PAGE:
Improving accounting for goodwill — Should amortization of goodwill be reintroduced? Having concluded that the impairment test cannot be significantly improved at a reasonable cost, the Board considered whether to reintroduce amortization of goodwill (an impairment test would still be required). The discussion paper notes that Board members have different views on this topic, but by (narrow) majority came to the preliminary view that the Board should retain the impairment only approach because there is no compelling evidence that amortization would significantly improve financial reporting. The impairment test is believed to provide more useful information than an arbitrary amortization charge and is more effective at holding management to account for acquisition decisions. The Board believes that it would not be appropriate to reintroduce amortization solely because of concerns that the impairment test is not being applied rigorously or simply to reduce goodwill carrying amounts. In this context, the Board also came to the preliminary conclusion that it should develop a proposal to require companies to present on their balance sheets total equity before goodwill.

Improving accounting for goodwill — Simplifying the impairment test. The Board is of the preliminary view that it should provide relief from the mandatory annual quantitative impairment test. A quantitative impairment test would be required only if there is an indication of impairment. The Board believes that the reduction in robustness of the test would be marginal because it is unlikely that material impairment losses occur with no indicator. Similarly, the Board is of the opinion that the benefit of performing the test when there is no indicator is marginal. The Board also intends to improve the calculation of value in use. This would be achieved by removing the restriction in IAS 36 that prohibits companies from including uncommitted restructuring and asset enhancement cash flows and by allowing companies to use post-tax inputs and post-tax discount rates in calculating value in use.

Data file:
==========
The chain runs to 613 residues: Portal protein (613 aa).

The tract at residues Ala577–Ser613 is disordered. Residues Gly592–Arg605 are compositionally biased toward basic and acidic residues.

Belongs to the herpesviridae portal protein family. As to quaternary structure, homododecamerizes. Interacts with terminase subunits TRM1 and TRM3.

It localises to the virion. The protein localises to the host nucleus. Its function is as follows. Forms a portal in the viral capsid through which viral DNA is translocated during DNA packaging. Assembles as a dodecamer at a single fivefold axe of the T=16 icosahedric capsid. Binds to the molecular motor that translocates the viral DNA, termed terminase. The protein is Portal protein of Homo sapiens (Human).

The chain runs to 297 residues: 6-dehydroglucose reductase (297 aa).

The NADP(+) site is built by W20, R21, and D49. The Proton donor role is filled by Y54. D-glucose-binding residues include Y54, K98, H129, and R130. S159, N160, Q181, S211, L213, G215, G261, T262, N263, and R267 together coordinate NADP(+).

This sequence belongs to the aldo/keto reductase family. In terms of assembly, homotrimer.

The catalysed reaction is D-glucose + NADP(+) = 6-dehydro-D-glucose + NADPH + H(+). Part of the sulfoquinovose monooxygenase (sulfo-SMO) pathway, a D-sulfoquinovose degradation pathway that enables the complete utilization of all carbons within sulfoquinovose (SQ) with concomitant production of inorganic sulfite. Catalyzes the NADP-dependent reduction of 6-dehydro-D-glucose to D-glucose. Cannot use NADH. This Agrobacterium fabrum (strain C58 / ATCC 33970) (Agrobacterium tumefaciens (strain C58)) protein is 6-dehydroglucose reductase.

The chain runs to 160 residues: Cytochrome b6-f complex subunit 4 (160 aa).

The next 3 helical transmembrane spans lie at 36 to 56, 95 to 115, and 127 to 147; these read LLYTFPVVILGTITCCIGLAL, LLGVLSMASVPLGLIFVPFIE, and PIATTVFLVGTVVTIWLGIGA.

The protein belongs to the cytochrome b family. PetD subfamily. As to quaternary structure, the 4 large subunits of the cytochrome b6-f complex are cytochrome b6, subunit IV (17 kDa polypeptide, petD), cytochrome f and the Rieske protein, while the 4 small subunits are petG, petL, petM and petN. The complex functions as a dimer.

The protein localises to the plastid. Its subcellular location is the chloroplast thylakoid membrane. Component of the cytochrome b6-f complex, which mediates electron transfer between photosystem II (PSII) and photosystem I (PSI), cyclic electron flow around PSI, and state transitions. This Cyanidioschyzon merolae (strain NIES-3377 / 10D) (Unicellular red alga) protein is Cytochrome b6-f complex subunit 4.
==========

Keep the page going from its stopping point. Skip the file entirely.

Other topics. The discussion paper also sets out the Board's preliminary view that it should continue to require identifiable intangible assets to be recognized separately from goodwill. The Board believes that there is no compelling evidence that the requirements in IAS 38 should be amended. Considering whether to align the accounting treatments for acquired and internally generated intangible assets would be beyond the scope of the project.

Comments on the discussion paper are requested by September 15, 2020.

 

Additional information on the IASB's website

 

IASB releases podcast on IFRS 17

Mar 02, 2020

On March 2, 2020, the International Accounting Standards Board (IASB) released a podcast featuring IASB member Darrel Scott and technical staff member Anne McGeachin as they discuss the developments at the February 2020 Board meeting related to the amendments to IFRS 17, "Insurance Contracts".